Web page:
Just four days after early ballots hit the mail, more than 15 percent of voters had returned ballots to the recorder’s office a month before the Nov. 4 general election.
As of Wednesday, 1,676 ballots had been returned out of the 10,853 mailed Oct. 4, said County Recorder Sadie Dalton.
The number of new voters continues to rise. As of October, Gila County had 30,947 registered voters.
From Aug. 4 to Oct. 6, 1,189 new voters registered, the majority Republican. There are 495 new Republicans, 328 Democrats, five Libertarians, 158 Independents and 191 with no party.
Dalton said the number of new voters and ballots requested is high compared with four years ago.
In 2004, 8,942 people requested early ballots with 8,314 returned.
Dalton said a presidential election year always increases the number of ballots requested. In 2006, a nonpresidential election year, voters requested only 3,191 early ballots.
In February, the permanent list of voters by mail debuted during the presidential primary election. The high number of returns for the primary election attests to its popularity with voters who no longer A new addition this year to the secretary of state Jan Brewer’s Web site, is a virtual town hall where voters can view streaming videos about the propositions.
Head to www.azsos.gov and click on the link for 2008 ballot measures virtual town hall.
An official at the recorder’s office said this is a new way for voters to learn about the propositions instead of reading about them.
The eight propositions vary from legislative salaries, payday loans to gay marriage. This is a break down of the propositions from the secretary of state’s Web site.
Proposition 100, Protect Our Homes: Prohibits any new tax or fee on the sale or purchase of real estate after Dec. 31, 2007. Voting no will keep the current law in place, which allows taxes on sales.
Proposition 101, Medical Choice for America: Prohibits any law that restricts a person’s choice of private health care, interferes with a person’s right to pay for lawful medical services or impose a fine if a person chooses to decline health care coverage.
Proposition 101, Marriage Amendment: A yes vote will amend the Arizona constitution to include a definition of marriage as a union between one man and one woman. It also maintains the current Arizona law that prohibits marriage between people of the same sex. A no vote also maintains the current law, but does not amend the constitution.
Proposition 105, Majority Rules: A yes vote will require the majority of registered voters to approve any initiative measure, establishing, imposing, or raising a tax fee, or other revenue, or mandating a spending obligation, whether a private person, labor organization, other private legal entities, or the state, in order to become a law.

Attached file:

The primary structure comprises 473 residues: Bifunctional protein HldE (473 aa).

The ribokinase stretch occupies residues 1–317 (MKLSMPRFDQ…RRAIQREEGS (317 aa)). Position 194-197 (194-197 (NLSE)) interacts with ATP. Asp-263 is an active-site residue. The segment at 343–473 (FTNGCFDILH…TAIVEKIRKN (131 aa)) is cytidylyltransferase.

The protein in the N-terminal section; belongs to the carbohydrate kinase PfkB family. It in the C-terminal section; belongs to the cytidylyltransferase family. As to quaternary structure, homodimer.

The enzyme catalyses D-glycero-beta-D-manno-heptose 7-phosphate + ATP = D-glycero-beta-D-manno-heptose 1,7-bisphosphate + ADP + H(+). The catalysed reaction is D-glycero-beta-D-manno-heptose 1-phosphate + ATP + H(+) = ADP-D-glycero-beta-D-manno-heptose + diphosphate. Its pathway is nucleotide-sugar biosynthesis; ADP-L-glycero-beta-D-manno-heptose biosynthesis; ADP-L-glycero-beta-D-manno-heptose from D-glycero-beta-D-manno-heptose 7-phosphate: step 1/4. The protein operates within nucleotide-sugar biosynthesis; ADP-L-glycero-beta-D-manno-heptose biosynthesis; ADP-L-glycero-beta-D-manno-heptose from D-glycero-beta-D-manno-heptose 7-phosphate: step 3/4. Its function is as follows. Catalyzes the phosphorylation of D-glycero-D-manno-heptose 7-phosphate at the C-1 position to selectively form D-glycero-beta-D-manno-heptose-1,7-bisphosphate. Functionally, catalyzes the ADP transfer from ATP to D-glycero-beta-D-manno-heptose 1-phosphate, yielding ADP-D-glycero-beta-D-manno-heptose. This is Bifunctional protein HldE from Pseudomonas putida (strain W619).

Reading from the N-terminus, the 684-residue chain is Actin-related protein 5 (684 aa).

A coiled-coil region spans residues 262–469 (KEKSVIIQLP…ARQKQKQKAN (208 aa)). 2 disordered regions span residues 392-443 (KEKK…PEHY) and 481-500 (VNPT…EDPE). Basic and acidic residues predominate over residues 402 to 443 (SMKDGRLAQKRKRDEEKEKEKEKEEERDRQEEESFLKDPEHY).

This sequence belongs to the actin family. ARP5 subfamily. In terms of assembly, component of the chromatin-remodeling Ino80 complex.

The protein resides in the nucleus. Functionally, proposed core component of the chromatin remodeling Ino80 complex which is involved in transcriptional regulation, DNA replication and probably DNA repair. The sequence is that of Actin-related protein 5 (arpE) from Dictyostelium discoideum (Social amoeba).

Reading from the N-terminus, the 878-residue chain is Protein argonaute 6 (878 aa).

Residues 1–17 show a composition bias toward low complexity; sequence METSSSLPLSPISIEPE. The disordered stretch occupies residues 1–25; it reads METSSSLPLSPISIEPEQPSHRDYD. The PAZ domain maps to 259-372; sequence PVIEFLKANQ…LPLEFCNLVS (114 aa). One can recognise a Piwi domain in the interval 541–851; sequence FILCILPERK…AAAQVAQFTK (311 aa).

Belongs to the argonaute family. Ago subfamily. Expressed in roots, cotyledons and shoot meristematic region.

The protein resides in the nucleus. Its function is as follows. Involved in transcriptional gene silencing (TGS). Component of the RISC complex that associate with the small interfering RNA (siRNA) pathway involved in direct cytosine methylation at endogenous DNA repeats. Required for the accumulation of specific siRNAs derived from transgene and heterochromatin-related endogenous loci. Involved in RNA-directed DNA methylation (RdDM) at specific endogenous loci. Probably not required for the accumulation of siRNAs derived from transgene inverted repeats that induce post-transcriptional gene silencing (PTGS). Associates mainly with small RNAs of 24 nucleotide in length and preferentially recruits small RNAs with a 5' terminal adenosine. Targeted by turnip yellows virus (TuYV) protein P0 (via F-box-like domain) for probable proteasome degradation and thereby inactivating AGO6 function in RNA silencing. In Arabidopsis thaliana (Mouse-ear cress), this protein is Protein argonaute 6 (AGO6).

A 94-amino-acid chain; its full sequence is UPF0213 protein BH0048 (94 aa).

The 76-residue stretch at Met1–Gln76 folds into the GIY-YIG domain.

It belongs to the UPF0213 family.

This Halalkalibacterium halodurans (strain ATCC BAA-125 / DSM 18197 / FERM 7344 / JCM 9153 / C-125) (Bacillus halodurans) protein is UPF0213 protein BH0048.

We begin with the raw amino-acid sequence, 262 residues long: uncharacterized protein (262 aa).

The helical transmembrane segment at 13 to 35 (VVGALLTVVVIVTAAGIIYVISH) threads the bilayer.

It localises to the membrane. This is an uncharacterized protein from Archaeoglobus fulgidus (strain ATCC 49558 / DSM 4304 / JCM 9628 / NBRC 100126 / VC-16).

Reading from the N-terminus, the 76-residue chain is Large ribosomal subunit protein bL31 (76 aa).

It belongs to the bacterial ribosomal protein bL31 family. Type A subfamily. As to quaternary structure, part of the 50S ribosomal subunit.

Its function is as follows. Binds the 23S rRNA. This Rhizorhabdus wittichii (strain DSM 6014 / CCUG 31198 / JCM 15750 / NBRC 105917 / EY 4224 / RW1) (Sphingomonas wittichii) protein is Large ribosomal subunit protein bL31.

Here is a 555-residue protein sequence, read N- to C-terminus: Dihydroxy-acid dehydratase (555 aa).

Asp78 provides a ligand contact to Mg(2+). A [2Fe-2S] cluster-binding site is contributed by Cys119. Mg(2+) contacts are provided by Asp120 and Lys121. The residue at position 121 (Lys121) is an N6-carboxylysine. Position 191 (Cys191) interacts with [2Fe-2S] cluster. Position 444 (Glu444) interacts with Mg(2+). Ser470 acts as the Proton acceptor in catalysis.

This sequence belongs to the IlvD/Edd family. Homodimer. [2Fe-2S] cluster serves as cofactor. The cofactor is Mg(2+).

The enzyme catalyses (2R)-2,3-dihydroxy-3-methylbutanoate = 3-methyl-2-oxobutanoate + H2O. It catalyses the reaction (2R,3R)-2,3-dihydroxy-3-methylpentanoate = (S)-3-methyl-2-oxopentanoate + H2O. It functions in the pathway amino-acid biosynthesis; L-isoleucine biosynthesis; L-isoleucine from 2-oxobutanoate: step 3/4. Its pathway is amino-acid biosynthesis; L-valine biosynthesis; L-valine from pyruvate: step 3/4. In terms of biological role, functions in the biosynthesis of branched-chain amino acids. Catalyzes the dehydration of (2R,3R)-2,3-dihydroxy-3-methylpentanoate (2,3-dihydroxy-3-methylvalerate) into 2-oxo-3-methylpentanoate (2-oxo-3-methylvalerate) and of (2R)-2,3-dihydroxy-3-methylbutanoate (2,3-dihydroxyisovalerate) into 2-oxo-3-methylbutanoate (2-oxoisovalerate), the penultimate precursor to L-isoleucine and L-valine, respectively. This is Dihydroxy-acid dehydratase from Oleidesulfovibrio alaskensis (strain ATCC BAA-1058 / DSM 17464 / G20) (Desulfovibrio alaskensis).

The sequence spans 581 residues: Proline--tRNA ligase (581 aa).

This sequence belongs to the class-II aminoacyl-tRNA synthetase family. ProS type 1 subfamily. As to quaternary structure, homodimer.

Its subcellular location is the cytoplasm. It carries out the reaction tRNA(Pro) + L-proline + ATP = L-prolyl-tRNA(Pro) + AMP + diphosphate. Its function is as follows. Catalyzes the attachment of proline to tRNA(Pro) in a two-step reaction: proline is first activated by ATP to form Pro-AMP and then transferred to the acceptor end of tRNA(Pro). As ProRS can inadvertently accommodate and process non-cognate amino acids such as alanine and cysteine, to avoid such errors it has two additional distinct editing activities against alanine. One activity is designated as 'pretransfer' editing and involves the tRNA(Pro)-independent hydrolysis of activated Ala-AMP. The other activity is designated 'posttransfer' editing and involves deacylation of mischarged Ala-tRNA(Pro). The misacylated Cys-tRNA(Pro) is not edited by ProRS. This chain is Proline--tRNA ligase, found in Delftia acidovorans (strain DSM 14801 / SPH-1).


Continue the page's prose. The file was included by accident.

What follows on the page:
Current law requires a vote by a majority of people actively voting.
Proposition 200, Payday Loan Reform Act: A yes vote could repeal the July 1, 2010, termination date for the existing payday loan license program, allowing it to continue indefinitely.
Proposition 201, Homeowners Bill of Rights: A yes vote will grant prospective buyers a right to sue concerning problems with their house despite alternative dispute resolution provisions in sales contracts.
Proposition 202, Stop Illegal Hiring: A yes vote will modify the law covering employers who knowingly or intentionally employ unauthorized immigrants. The law would suspend or revoke licensees of businesses that employ unauthorized immigrants and add for not reporting cash wages. It would increase penalties for identity theft related to employment.
Proposition 300, Legislative Salary Increase: A yes vote will raise the state legislators’ salaries to $30,000 per year from $24,000.
Candidates for Gila County Supervisor in District 1 include Republican incumbent Tommie Martin and Independent Dan Haapala.
The race for Gila County Supervisor District 3 pits incumbent and Democrat Shirley Dawson against Republican David Cook and the non-partisan Ted Thayer.
For county superintendent of schools, Democrat Debra Tapia-Blair challenges incumbent and Republican Linda O’Dell.
Four people have filed to run for three Payson School Board seats. Candidates include Richard Meyer Jr., Barbara Underwood, Matthew Van Camp and Buzz Walker.
Voters will also decide whether to continue Payson’s $1.4 million maintenance and operations budget override.
In state races, Democrat and Holbrook resident Bill Jeffers is vying for Republican and Snowflake resident Sylvia Allen’s state senate seat.
In the race for the state house seat, Payson’s Barbara Brewer, a Republican, is competing against Democrat and St. Johns incumbent Jack Brown and Republican and Safford incumbent Bill Konopnicki. Two will be elected.
The U.S. congressional race features four contenders. Democrat and Flagstaff resident Ann Kirkpatrick faces Independent and Sedona resident Brent Maupin, Libertarian and Phoenix resident Thane Eichenauer and Republican and Munds Park resident Sydney Hay. Incumbent Rep. Rick Renzi is not running.
Eight candidates will appear on the ballot for the presidential election. They are Democrat Barack Obama, Republican John McCain, Green Cynthia McKinney, Libertarian Bob Barr, and write-ins Jonathan Allen of Colorado, Chuck Baldwin of Florida, Jay Charles of Florida, Ralph Nader of Washington, D.C.